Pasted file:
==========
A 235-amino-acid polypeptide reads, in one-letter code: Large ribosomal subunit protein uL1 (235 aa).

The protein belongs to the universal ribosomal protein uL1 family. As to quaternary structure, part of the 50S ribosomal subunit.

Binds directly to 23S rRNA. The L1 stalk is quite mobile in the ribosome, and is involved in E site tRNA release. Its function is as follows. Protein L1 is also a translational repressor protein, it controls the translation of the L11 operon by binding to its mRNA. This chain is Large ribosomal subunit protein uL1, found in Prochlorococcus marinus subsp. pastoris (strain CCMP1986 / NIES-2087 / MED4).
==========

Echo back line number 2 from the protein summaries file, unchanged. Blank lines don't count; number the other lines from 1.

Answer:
The protein belongs to the universal ribosomal protein uL1 family. As to quaternary structure, part of the 50S ribosomal subunit.